The first major point of interest is the Gabriel Icefall. [An excerpt from Wikipedia] An icefall is a portion of certain glaciers characterized by relatively rapid flow and chaotic crevassed surface, caused in part by gravity. The term icefall is formed by analogy with the word waterfall, which is a similar phenomenon of the liquid phase but at a more spectacular speed. When ice movement of a glacier is faster than elsewhere, because the glacier bed steepens or narrows, and the flow cannot be accommodated by plastic deformation, the ice fractures, forming crevasses. Where two fractures meet, seracs (or ice towers) can be formed.
Another really interesting thing you notice while hiking up the glacier is all the pink snow and ice. It's really a stark contrast in all the greys and blues that dominate the area. After the hike I had to look up what it was about. The pink color is actually algae that grows specifically on glaciers around the world and is speeding up the melting process of the glacier. The red color absorbs heat and melts the ice/snow which provides water to the algae. These algae blooms are active during the spring and summer months but go dormant in the winter when snow covers them apparently.
My end goal was to hike to a USGS hut way up the glacier but I hadn't marked it on my gps and the fog had started to roll in so I decided since the visibly was so poor to just turn around at this point. All in all a super cool hike totaling just under 12 miles. With so much flat ice you could hike for hours up here on a clear day. For anyone interested here's my GPX file from the hike. You can also follow me on Strava.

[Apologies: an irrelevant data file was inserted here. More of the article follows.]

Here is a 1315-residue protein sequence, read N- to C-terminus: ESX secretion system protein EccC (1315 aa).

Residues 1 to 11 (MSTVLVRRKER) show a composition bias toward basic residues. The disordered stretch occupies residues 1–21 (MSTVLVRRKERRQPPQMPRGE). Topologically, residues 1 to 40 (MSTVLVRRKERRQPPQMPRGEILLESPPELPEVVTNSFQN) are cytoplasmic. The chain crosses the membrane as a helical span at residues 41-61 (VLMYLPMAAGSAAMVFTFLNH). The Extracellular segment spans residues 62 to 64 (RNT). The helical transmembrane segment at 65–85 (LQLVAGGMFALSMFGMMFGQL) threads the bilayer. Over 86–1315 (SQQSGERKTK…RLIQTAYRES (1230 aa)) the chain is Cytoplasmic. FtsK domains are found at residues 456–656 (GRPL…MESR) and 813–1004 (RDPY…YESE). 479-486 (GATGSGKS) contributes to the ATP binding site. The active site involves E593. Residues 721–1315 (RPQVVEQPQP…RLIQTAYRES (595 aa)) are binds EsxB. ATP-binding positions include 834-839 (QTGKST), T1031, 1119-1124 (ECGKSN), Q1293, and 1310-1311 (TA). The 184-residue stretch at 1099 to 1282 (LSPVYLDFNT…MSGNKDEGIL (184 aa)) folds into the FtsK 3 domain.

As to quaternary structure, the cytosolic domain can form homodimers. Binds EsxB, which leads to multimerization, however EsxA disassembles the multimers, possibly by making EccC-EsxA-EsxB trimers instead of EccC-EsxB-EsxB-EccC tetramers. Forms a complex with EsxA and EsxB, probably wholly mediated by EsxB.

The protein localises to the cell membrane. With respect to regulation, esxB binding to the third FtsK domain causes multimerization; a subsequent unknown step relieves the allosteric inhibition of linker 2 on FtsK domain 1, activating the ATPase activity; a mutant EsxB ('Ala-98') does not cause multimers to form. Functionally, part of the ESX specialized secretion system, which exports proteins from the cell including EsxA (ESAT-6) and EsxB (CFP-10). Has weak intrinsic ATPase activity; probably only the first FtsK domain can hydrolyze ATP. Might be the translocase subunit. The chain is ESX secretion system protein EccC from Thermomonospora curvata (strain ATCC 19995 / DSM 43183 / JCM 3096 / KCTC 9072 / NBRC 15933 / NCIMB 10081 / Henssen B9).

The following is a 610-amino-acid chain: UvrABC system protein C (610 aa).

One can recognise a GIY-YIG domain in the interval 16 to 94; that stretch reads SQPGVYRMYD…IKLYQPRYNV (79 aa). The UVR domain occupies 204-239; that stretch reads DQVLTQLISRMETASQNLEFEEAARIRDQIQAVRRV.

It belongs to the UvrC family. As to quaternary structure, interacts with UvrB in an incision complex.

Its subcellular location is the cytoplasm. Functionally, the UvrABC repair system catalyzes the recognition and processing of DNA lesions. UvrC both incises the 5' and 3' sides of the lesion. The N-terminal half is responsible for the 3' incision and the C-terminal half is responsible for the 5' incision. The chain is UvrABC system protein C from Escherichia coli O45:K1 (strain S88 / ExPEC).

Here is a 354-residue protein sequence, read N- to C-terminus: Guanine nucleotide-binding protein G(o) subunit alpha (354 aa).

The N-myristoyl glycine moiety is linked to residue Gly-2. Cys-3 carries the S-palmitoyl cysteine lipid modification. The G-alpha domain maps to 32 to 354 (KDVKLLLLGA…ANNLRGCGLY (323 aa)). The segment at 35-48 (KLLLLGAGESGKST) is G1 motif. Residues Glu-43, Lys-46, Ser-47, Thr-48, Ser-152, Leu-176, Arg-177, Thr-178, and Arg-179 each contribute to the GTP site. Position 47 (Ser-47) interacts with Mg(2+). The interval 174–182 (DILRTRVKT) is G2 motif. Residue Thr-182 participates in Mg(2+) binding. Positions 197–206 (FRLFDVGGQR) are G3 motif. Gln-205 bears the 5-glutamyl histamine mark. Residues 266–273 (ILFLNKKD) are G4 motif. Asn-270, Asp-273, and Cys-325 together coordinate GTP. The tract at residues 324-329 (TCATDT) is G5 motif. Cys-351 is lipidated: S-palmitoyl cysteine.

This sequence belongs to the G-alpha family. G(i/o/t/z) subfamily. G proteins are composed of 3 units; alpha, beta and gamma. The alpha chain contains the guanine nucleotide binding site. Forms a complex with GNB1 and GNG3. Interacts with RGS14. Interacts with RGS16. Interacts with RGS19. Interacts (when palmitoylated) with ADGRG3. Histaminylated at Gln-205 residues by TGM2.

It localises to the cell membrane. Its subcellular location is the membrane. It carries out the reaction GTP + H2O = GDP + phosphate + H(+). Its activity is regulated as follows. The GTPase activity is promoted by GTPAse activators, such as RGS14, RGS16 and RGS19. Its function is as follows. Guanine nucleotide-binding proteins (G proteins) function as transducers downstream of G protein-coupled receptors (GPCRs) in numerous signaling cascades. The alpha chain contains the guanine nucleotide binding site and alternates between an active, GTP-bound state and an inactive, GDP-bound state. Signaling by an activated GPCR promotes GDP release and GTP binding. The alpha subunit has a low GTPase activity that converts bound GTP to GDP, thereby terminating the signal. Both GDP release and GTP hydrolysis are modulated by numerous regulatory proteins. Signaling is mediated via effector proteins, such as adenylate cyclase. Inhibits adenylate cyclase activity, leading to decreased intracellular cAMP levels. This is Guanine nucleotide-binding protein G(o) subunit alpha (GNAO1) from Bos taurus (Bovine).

Offroading to Another Glacier
After the long strenuous hike I had plans to meet up with some friends further north. On the way up to meet them I turned down this rough dirt road and boy I'm glad I did. This road soon turned into an ATV trail and just kept climbing and climbing.
Steep cliffs just inches away, glacier ice below, swift creek crossings with the trail dead-ending at 5000ft of elevation I couldn't have asked for a more incredible trail to find. As far as the trail goes there are a few very steep sections with loose larger rocks. I had to pretty much crawl up a large portion in 4 low and decided to kick in the rear differential for a section that was particularly fun. For the last section of the trail you have an awesome view of the glacier below. I also met two other Toyotas on the trail at one of the water crossings and spoke with them for a quick minute.
Once at the top you've reached 5000 feet of elevation and have an even better view of the glacier. I actually was just short about 300ft of the end of the trail due to a very steep snow bank I just couldn't overcome. If the weather had been better I'd probably have hiked up to one of the close mountain tops but that will have to wait till next time. There are some other off shoots from this trail I can't wait to explore next time I come back.
I thought about posting the GPX file for this trail but have decided against it. My site doesn't drive any traffic but I'd hate to ruin such a beautiful area with internet tourists. If you're ever in Alaska with a sweet overland/offroad rig please hit me up and maybe we can hit the trail together! Till then happy trails.